Those very same two hitting machines -- Miggy and Mike -- are separating themselves from the pack once again.
Every week it seems, they perform more heroics, Miguel Cabrera for the juggernaut Tigers and Mike Trout for the disappointing Angels.
Cabrera is all but certain to become the second Triple Crown winner to follow that historic trifecta with a second straight MVP award (Mickey Mantle did the trick in 1956-57). It's no knock on Trout, who is terrific and famously finished second in the MVP race to Cabrera last year. Cabrera's offensive numbers combined with his team's very likely playoff position will make it extremely difficult for anyone else to win the MVP award this year, whether it be Trout or Orioles slugger Chris Davis, realistically the only other legitimate contenders for the honor.
But, in what promises to be very small solace, at least Trout gets the barest of nods in this week's Stock Watch. All the Bulls and Bears follow ...
For the past eight days, the on-base percentage was .581 and the slugging percentage .864 for a 1.445 OPS. He has reached base in a remarkable 41 straight games. It's no wonder some are calling him "the perfect player."
That may be a slight exaggeration. But he was close enough to perfect this week to barely beat out Cabrera, and that's not too bad.
Hard to believe, but Cabrera hit home runs in consecutive at-bats within the same series against the great Mariano Rivera, tying one game and helping tie another. In so doing he became the first ever to homer twice within one series against Mo, and unbelievably only the second to homer twice within one season (Edgar Martinez is the other), according to colleague Danny Knobler.
The first homer off Rivera came after Cabrera fouled two straight balls off his legs, hobbling him. No matter, he drilled a Rivera cutter for the dinger to dead center field that at-bat, then did it again two days later. Cabrera also homered in the middle game of the series at Yankee Stadium, making him seem like Superman. Again.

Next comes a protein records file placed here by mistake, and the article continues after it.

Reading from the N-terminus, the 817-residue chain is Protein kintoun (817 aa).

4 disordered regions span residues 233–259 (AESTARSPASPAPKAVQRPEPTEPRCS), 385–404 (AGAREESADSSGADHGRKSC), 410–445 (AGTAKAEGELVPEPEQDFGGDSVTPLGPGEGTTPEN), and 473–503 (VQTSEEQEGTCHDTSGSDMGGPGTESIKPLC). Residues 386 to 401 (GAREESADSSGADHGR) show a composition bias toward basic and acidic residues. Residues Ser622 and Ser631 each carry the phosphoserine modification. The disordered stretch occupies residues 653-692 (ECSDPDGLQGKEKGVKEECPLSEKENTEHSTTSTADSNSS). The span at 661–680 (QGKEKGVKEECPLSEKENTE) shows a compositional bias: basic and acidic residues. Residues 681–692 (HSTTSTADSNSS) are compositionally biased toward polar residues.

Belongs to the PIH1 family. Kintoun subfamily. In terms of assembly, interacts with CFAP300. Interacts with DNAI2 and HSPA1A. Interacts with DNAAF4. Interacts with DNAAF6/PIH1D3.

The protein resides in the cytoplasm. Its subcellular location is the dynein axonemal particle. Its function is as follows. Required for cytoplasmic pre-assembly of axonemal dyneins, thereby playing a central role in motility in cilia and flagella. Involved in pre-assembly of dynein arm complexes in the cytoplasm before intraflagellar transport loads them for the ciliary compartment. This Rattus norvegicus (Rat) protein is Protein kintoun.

The rest of the week was only more typical greatness, as he finished with a .529 on-base percentage and .931 slugging percentage for a 1.460 OPS over the past eight days, or just slightly better than Trout.
3T. Josh Reddick, OF, Athletics; Jayson Werth, OF, Nationals: Reddick had homered only five times all year, then hit five home runs over two games after changing hairstyles. Werth, like Reddick another famous bearded bopper, turned in a Trout-like week with a .600 or so on-base-percentage, including three home runs. For good measure, one of the homers was his 1,000th career hit.
1. Mariano Rivera, RP, Yankees: Rivera blew three straight saves for the first time in his near-perfect career, twice victimized by Cabrera and but also by some mere mortals: (Adam Dunn and Victor Martinez).
2. Justin Ruggiano, OF, Marlins: Ruggiano is up to (or should that be "down to?") zero for his past 42 now, having failed to collect a hit since July 8. The MLB record for a non-pitcher is 0 for 46, set not too long ago by Dodgers infielder Eugenio Velez, who broke a long-standing 0-for-45 record (held by three) by going 0 for 46 to end the 2011 season.
For trivia buffs, the 0-for-45 guys were notorious non-hitter Bill Bergen (Pirates, 1909), Dave "Soup" Campbell (Padres and Cardinals, 1973) and Craig Counsell (Brewers, also 2011).
Ruggiano had been seen as a potential trade target. But with his batting average below the Mendoza line, that's no longer realistic. The priority now is to get Ruggiano right again. And first, it's up to Marlins rookie manager Mike Redmond to pick a good spot for Ruggiano to end the slide before infamy occurs.
3. Dan Uggla, 2B, Braves: The Braves have done extremely well to offset Uggla's struggles, which have been going on close to two years now. Give him credit, too, for playing every day and playing a decent second base. But this week's effort -- 1 for 22 with nine whiffs -- unfortunately is very much like a few of his other weeks.